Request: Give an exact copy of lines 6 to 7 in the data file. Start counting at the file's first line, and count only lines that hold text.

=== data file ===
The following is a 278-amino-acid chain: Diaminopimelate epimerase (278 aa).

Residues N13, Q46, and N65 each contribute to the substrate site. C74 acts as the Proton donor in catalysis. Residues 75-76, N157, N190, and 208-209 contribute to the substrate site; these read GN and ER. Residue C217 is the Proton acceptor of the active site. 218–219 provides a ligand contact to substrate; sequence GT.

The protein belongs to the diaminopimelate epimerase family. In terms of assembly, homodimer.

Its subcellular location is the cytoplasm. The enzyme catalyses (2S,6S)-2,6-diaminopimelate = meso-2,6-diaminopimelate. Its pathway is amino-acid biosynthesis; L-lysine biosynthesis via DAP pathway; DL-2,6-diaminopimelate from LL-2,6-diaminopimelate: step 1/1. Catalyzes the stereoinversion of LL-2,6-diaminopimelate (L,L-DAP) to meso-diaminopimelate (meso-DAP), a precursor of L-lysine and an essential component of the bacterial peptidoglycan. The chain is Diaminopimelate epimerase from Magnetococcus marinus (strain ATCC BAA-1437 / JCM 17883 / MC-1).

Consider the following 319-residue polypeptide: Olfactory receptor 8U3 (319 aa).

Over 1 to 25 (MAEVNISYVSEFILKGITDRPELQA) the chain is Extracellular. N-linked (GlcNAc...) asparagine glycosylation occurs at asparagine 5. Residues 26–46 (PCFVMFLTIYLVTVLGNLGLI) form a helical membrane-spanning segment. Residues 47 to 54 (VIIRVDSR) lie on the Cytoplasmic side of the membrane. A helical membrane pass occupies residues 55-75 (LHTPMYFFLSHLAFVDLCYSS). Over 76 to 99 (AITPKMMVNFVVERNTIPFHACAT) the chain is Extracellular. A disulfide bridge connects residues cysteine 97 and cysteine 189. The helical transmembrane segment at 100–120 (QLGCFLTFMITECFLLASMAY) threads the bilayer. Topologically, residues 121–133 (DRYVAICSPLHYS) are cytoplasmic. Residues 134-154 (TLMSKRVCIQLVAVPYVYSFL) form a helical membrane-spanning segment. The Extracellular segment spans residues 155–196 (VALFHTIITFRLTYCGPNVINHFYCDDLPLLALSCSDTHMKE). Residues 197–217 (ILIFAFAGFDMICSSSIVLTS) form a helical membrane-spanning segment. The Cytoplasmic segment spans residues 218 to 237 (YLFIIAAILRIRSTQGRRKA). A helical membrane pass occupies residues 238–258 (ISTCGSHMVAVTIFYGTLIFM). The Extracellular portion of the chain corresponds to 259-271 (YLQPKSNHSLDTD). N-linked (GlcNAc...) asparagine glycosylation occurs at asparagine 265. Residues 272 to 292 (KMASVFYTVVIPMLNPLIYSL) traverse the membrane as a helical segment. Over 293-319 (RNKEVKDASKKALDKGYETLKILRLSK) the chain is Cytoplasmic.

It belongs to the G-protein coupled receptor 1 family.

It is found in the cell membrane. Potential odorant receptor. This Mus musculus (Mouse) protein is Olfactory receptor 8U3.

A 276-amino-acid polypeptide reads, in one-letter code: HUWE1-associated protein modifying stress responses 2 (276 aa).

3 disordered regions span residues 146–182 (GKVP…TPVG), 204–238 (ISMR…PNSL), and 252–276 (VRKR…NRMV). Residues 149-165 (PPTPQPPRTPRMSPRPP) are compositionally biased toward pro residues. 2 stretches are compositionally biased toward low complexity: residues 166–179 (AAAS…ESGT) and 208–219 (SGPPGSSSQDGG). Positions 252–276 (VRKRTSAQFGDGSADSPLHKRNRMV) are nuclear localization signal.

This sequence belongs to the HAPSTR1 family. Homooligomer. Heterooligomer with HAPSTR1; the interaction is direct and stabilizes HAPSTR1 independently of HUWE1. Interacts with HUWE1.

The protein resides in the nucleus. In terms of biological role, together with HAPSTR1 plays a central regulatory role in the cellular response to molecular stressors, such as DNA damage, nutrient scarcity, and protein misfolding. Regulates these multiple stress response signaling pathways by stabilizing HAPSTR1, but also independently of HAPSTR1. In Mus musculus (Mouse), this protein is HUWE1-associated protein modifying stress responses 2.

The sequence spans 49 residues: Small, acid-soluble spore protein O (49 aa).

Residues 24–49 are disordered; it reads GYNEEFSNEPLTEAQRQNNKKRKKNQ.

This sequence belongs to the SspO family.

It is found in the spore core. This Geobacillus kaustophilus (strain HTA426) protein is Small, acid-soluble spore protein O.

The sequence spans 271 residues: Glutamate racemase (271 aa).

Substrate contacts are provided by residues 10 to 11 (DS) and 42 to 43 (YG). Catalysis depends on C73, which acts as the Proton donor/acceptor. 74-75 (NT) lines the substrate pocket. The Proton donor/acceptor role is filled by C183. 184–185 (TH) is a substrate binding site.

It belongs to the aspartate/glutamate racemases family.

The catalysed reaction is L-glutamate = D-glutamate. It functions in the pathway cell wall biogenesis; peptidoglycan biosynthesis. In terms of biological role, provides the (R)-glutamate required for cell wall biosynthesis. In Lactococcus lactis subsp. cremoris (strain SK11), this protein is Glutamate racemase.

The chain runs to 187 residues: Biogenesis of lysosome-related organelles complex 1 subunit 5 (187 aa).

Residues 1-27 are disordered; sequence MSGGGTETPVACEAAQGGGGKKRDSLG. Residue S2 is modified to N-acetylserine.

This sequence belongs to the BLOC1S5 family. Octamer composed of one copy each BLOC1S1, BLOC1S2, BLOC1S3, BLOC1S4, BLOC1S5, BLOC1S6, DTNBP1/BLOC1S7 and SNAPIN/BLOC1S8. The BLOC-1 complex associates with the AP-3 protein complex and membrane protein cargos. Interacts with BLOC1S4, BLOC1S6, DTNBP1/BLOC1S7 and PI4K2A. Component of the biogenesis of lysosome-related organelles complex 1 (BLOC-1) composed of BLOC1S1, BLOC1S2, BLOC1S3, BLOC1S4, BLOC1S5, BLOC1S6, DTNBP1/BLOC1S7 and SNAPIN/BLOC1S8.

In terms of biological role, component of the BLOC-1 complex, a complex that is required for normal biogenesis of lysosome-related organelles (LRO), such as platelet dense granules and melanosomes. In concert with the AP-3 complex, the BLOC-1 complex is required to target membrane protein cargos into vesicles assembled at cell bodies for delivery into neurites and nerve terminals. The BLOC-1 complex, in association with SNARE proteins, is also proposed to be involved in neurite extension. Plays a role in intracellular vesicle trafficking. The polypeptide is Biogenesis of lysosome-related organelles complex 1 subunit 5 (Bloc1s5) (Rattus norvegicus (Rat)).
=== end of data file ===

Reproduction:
Over 1 to 25 (MAEVNISYVSEFILKGITDRPELQA) the chain is Extracellular. N-linked (GlcNAc...) asparagine glycosylation occurs at asparagine 5. Residues 26–46 (PCFVMFLTIYLVTVLGNLGLI) form a helical membrane-spanning segment. Residues 47 to 54 (VIIRVDSR) lie on the Cytoplasmic side of the membrane. A helical membrane pass occupies residues 55-75 (LHTPMYFFLSHLAFVDLCYSS). Over 76 to 99 (AITPKMMVNFVVERNTIPFHACAT) the chain is Extracellular. A disulfide bridge connects residues cysteine 97 and cysteine 189. The helical transmembrane segment at 100–120 (QLGCFLTFMITECFLLASMAY) threads the bilayer. Topologically, residues 121–133 (DRYVAICSPLHYS) are cytoplasmic. Residues 134-154 (TLMSKRVCIQLVAVPYVYSFL) form a helical membrane-spanning segment. The Extracellular segment spans residues 155–196 (VALFHTIITFRLTYCGPNVINHFYCDDLPLLALSCSDTHMKE). Residues 197–217 (ILIFAFAGFDMICSSSIVLTS) form a helical membrane-spanning segment. The Cytoplasmic segment spans residues 218 to 237 (YLFIIAAILRIRSTQGRRKA). A helical membrane pass occupies residues 238–258 (ISTCGSHMVAVTIFYGTLIFM). The Extracellular portion of the chain corresponds to 259-271 (YLQPKSNHSLDTD). N-linked (GlcNAc...) asparagine glycosylation occurs at asparagine 265. Residues 272 to 292 (KMASVFYTVVIPMLNPLIYSL) traverse the membrane as a helical segment. Over 293-319 (RNKEVKDASKKALDKGYETLKILRLSK) the chain is Cytoplasmic.

It belongs to the G-protein coupled receptor 1 family.